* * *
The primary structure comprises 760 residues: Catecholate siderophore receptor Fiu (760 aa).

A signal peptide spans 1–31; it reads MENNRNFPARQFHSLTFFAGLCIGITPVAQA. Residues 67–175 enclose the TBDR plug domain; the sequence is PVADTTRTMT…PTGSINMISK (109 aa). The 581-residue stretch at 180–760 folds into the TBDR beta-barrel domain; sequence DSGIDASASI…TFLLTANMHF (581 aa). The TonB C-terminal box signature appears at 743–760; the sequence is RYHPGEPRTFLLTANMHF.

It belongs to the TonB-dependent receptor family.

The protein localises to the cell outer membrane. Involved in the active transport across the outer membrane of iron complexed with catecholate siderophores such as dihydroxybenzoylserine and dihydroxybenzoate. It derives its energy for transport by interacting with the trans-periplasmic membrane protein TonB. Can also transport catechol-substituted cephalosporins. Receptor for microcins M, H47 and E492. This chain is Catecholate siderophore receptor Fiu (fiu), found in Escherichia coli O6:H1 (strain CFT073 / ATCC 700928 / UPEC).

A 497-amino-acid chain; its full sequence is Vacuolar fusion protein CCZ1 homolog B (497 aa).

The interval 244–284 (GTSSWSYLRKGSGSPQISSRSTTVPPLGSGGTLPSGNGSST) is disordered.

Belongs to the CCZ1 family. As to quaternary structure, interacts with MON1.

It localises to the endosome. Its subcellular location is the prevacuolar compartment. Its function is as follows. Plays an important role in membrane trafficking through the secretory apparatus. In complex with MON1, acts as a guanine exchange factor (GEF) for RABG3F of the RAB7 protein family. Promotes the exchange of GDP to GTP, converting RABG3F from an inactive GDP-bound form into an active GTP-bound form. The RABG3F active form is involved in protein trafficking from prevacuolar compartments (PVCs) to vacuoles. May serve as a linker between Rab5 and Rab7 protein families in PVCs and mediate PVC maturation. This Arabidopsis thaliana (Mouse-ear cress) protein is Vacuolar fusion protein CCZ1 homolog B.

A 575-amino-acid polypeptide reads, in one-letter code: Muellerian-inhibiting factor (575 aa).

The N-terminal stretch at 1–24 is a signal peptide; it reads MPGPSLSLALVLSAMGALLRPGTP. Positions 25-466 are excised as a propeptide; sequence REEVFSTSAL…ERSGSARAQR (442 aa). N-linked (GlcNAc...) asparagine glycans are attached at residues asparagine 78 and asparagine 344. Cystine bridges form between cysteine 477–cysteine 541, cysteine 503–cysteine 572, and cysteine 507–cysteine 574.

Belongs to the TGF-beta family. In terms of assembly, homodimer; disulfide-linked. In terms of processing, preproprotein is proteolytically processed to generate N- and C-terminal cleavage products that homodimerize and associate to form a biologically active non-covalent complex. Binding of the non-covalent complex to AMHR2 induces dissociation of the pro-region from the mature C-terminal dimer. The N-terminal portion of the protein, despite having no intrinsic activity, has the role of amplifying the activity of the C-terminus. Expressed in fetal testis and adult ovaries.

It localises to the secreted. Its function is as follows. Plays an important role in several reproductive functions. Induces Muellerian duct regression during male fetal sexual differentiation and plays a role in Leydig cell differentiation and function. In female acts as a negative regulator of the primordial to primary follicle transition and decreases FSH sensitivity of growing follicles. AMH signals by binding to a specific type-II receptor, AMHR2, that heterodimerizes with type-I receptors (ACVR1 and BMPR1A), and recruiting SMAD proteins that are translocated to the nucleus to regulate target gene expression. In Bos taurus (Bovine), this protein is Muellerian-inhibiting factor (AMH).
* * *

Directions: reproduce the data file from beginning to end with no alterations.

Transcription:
The primary structure comprises 760 residues: Catecholate siderophore receptor Fiu (760 aa).

A signal peptide spans 1–31; it reads MENNRNFPARQFHSLTFFAGLCIGITPVAQA. Residues 67–175 enclose the TBDR plug domain; the sequence is PVADTTRTMT…PTGSINMISK (109 aa). The 581-residue stretch at 180–760 folds into the TBDR beta-barrel domain; sequence DSGIDASASI…TFLLTANMHF (581 aa). The TonB C-terminal box signature appears at 743–760; the sequence is RYHPGEPRTFLLTANMHF.

It belongs to the TonB-dependent receptor family.

The protein localises to the cell outer membrane. Involved in the active transport across the outer membrane of iron complexed with catecholate siderophores such as dihydroxybenzoylserine and dihydroxybenzoate. It derives its energy for transport by interacting with the trans-periplasmic membrane protein TonB. Can also transport catechol-substituted cephalosporins. Receptor for microcins M, H47 and E492. This chain is Catecholate siderophore receptor Fiu (fiu), found in Escherichia coli O6:H1 (strain CFT073 / ATCC 700928 / UPEC).

A 497-amino-acid chain; its full sequence is Vacuolar fusion protein CCZ1 homolog B (497 aa).

The interval 244–284 (GTSSWSYLRKGSGSPQISSRSTTVPPLGSGGTLPSGNGSST) is disordered.

Belongs to the CCZ1 family. As to quaternary structure, interacts with MON1.

It localises to the endosome. Its subcellular location is the prevacuolar compartment. Its function is as follows. Plays an important role in membrane trafficking through the secretory apparatus. In complex with MON1, acts as a guanine exchange factor (GEF) for RABG3F of the RAB7 protein family. Promotes the exchange of GDP to GTP, converting RABG3F from an inactive GDP-bound form into an active GTP-bound form. The RABG3F active form is involved in protein trafficking from prevacuolar compartments (PVCs) to vacuoles. May serve as a linker between Rab5 and Rab7 protein families in PVCs and mediate PVC maturation. This Arabidopsis thaliana (Mouse-ear cress) protein is Vacuolar fusion protein CCZ1 homolog B.

A 575-amino-acid polypeptide reads, in one-letter code: Muellerian-inhibiting factor (575 aa).

The N-terminal stretch at 1–24 is a signal peptide; it reads MPGPSLSLALVLSAMGALLRPGTP. Positions 25-466 are excised as a propeptide; sequence REEVFSTSAL…ERSGSARAQR (442 aa). N-linked (GlcNAc...) asparagine glycans are attached at residues asparagine 78 and asparagine 344. Cystine bridges form between cysteine 477–cysteine 541, cysteine 503–cysteine 572, and cysteine 507–cysteine 574.

Belongs to the TGF-beta family. In terms of assembly, homodimer; disulfide-linked. In terms of processing, preproprotein is proteolytically processed to generate N- and C-terminal cleavage products that homodimerize and associate to form a biologically active non-covalent complex. Binding of the non-covalent complex to AMHR2 induces dissociation of the pro-region from the mature C-terminal dimer. The N-terminal portion of the protein, despite having no intrinsic activity, has the role of amplifying the activity of the C-terminus. Expressed in fetal testis and adult ovaries.

It localises to the secreted. Its function is as follows. Plays an important role in several reproductive functions. Induces Muellerian duct regression during male fetal sexual differentiation and plays a role in Leydig cell differentiation and function. In female acts as a negative regulator of the primordial to primary follicle transition and decreases FSH sensitivity of growing follicles. AMH signals by binding to a specific type-II receptor, AMHR2, that heterodimerizes with type-I receptors (ACVR1 and BMPR1A), and recruiting SMAD proteins that are translocated to the nucleus to regulate target gene expression. In Bos taurus (Bovine), this protein is Muellerian-inhibiting factor (AMH).